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Norwegian Buhund

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Is the Norwegian Buhund right for you?

Species group:

Other name(s): Norsk Buhund; Buhund

The basics:
The remains of the ancestors of the Spitz-type Norwegian Buhund have been found in a Viking grave dated to the year 900 AD. When they weren't swashbuckling with the Vikings, this breed was being developed as a farm dog that could herd livestock and act as a watchdog to protect home and family. Like most herding dogs, they needed to be intelligent, hardy, and capable of independent thought. As a result, these confident dogs expect to be admired and respected-- and given something useful or fun to do to burn off their energy. No couch potatoes need apply.

Appearance / health:
The Norwegian Buhund belongs to a class of dogs called the "Spitz type" and share the classic Spitz characteristics. They are medium- sized dogs with a wolfish face, pricked-up ears and a curled tail.

The Norwegian Buhund sheds heavily, especially during the usual seasons. Surprisingly and happily, the fur does not mat or tangle. Regular brushing keeps them clean and removes dead hair.

The Buhund is a working dog and requires a lot of exercise. A regular brisk walk or jog is essential for proper mental and physical development of the breed.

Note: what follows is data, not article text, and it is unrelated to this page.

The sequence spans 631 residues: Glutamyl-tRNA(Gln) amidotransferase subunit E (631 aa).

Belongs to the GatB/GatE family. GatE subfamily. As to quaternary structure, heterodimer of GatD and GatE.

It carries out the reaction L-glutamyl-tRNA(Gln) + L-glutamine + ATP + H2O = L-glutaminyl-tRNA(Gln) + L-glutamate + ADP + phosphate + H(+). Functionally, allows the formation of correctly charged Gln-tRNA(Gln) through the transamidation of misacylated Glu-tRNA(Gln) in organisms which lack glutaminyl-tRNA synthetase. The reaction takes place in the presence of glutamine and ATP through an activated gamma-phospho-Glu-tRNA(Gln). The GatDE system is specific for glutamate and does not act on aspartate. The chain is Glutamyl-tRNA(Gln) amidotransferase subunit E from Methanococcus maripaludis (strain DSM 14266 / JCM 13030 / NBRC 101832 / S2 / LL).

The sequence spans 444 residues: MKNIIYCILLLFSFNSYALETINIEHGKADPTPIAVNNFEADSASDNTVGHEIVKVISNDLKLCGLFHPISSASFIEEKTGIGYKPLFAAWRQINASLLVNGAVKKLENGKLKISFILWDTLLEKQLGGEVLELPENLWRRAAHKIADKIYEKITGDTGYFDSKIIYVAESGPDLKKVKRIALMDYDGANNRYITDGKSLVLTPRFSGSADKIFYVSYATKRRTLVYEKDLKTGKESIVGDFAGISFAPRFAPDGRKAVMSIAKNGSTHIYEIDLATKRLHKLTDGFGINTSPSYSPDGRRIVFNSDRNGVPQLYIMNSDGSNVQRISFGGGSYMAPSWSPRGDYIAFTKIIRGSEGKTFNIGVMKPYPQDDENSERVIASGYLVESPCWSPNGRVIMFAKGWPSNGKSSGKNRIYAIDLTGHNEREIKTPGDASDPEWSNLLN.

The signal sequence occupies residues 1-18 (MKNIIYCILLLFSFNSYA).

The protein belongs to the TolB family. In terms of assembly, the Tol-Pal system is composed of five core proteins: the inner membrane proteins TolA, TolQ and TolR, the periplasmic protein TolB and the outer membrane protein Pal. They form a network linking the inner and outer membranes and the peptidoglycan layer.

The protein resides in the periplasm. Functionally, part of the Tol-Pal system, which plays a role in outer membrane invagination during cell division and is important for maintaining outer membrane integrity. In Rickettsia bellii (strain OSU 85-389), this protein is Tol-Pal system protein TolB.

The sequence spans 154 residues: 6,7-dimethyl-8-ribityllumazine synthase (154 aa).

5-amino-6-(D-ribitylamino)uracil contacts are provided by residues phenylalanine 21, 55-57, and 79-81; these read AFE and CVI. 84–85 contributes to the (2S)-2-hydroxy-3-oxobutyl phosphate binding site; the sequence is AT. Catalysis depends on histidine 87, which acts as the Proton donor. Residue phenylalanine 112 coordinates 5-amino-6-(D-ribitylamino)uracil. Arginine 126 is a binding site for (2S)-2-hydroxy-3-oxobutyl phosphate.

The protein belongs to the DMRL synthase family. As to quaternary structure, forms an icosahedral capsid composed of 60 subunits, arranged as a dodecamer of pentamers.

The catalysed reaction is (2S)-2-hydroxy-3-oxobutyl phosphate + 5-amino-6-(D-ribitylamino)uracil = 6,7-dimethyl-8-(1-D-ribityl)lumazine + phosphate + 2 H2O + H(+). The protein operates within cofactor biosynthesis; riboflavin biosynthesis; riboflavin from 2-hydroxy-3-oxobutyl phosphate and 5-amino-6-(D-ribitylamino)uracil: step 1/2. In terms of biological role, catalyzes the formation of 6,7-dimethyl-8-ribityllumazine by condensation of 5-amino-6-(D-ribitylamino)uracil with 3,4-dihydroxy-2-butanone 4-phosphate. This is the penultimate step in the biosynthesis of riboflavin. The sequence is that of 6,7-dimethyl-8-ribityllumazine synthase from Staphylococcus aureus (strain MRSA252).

The Buhund is prone to genetic hip and eye problems.

Behavior / temperament:
Norwegian Buhunds are versatile working dogs (historically,they hunted bear and wolf) and excellent competition dogs. They are good watch dogs as they are brave and vocal but not aggressive. They do not bite or snap unless provoked. They are standoffish and need to be thoroughly socialized to prevent them from being too suspicious of strangers.

Norwegian Buhunds are eager to please their owners. They need lot of mental and physical exercise to expend their energy. They are energetic, intelligent, self-confident, and independent. The Norwegian Buhund is a people dog; friendly and affectionate toward family members and polite with strangers. However, their Spitz independence is an asset and will be fine if they have to be left alone for awhile.

Buhunds are commonly trained to aid the hearing handicapped, and perform certain aspects of police work. They score well in obedience and agility trials. Some are still used to work with livestock. They are vigilant guards of the home and family property. The Buhund is considered by many experts to be the easiest of the Spitz breeds to train due to their quick learning ability and innate desire to please.

They may tend to bark somewhat more readily than most breeds. This probably derives from their herding background when vocal ability would be an asset.

wonderful

smart, family dog, Beautiful dogs, obedient dog, extremely loving dog

challenging

bark, small animals, barking

Member photos

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